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A Week in Education

The National Union of Teachers has announced it will stage the first national strike by teachers in 21 years. A ballot of its members in England and Wales revealed that three-quarters backed industrial action on April 24, although only around one-third voted. The union is pushing for an above-inflation pay rise of at least 4 per cent, while the Government proposes 2.45 per cent this year and further rises of 2.3 per cent in 2009 and 2010. Page 6

Vocational qualifications taken by thousands each year are to be dropped or subsumed into the new work-related diplomas. The Government has published a package of reforms to 14-19 education, including abolishing Btecs, City Guilds, OCR Nationals and Applied A-levels. Some courses - including nail art and body massage - are to be axed due to low take-up. The Government also backed down on a pledge that every local authority would offer the International Baccalaureate. Pages 12 13

The headteacher at Ed Balls' children's school has resigned amid reports that Ofsted is to publish a critical review of standards at the school. Two of the Children, Schools and Families Secretary's children attend Grazebrook Primary in north London. The Daily Mail reported that the school, which was rated "good" in an inspection five years ago, may be placed in special measures.

The number of pupils who do not speak English as a first language has risen by a quarter in four years as a result of mass immigration, according to a parliamentary report. There are now almost 800,000 pupils who speak English as an additional language. Schools have had to set up specialist centres to deal with the immigrants, and many have employed translators.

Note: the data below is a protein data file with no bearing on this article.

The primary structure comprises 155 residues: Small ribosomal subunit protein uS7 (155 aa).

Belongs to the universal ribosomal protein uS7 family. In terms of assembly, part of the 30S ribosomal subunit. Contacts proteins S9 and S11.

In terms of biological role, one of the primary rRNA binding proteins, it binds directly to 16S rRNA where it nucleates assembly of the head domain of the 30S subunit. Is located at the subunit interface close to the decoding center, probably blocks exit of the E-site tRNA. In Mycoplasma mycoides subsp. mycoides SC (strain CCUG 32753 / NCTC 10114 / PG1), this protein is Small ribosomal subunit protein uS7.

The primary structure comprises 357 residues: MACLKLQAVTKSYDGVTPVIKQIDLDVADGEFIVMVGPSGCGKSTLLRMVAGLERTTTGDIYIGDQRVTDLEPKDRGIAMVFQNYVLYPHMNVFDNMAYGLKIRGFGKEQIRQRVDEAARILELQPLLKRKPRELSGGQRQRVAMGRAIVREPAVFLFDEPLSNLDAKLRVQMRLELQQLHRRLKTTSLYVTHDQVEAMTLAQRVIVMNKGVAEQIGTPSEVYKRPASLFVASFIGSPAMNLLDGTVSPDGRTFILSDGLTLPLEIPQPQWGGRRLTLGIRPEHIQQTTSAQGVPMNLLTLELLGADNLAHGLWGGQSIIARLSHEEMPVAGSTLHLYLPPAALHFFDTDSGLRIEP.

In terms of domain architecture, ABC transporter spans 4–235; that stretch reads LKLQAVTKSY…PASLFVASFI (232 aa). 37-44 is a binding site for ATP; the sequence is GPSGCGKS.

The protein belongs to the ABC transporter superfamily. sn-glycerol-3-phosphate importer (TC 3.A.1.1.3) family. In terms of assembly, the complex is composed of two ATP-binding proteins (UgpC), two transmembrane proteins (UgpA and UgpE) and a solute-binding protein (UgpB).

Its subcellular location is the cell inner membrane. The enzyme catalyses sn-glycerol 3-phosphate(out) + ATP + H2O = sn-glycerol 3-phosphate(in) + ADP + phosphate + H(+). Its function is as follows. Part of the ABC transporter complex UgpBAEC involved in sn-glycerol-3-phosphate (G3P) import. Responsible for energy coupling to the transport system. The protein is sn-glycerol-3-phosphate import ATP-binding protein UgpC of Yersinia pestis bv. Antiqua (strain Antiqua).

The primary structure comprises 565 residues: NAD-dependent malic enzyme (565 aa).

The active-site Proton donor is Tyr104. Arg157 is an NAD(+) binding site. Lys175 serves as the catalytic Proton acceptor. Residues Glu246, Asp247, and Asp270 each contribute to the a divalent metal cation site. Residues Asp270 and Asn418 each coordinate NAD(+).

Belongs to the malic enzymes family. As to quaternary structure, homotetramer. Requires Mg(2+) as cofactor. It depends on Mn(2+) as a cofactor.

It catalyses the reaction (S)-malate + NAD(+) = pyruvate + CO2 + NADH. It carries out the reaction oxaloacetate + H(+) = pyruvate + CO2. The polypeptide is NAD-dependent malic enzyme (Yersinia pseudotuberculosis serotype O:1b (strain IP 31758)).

One in four children aged between eight and 10 has never played outside unsupervised, the Government acknowledged this week. Ministers pledged to spend pound;225 million on providing safe places for children to play. Local authorities will be urged to create 3,500 new playgrounds and 30 adventure play areas with trained supervisors. The Government was accused of exacerbating the lack of opportunities for play by selling off at least 187 playing fields since 1998.

The death of a beloved pet is one of the sob stories increasingly used by pupils to gain additional marks in their GCSEs and A-levels. A candidate can qualify for an extra 1 per cent if a family pet dies or if they have a headache on the day of the exam, 2 per cent for hay fever, and 3 per cent for a trauma, serious illness or organ disease. Qualifications and Curriculum Authority figures show that of the 300,000-plus pupils who applied for special consideration last year, only 3 per cent were rejected.

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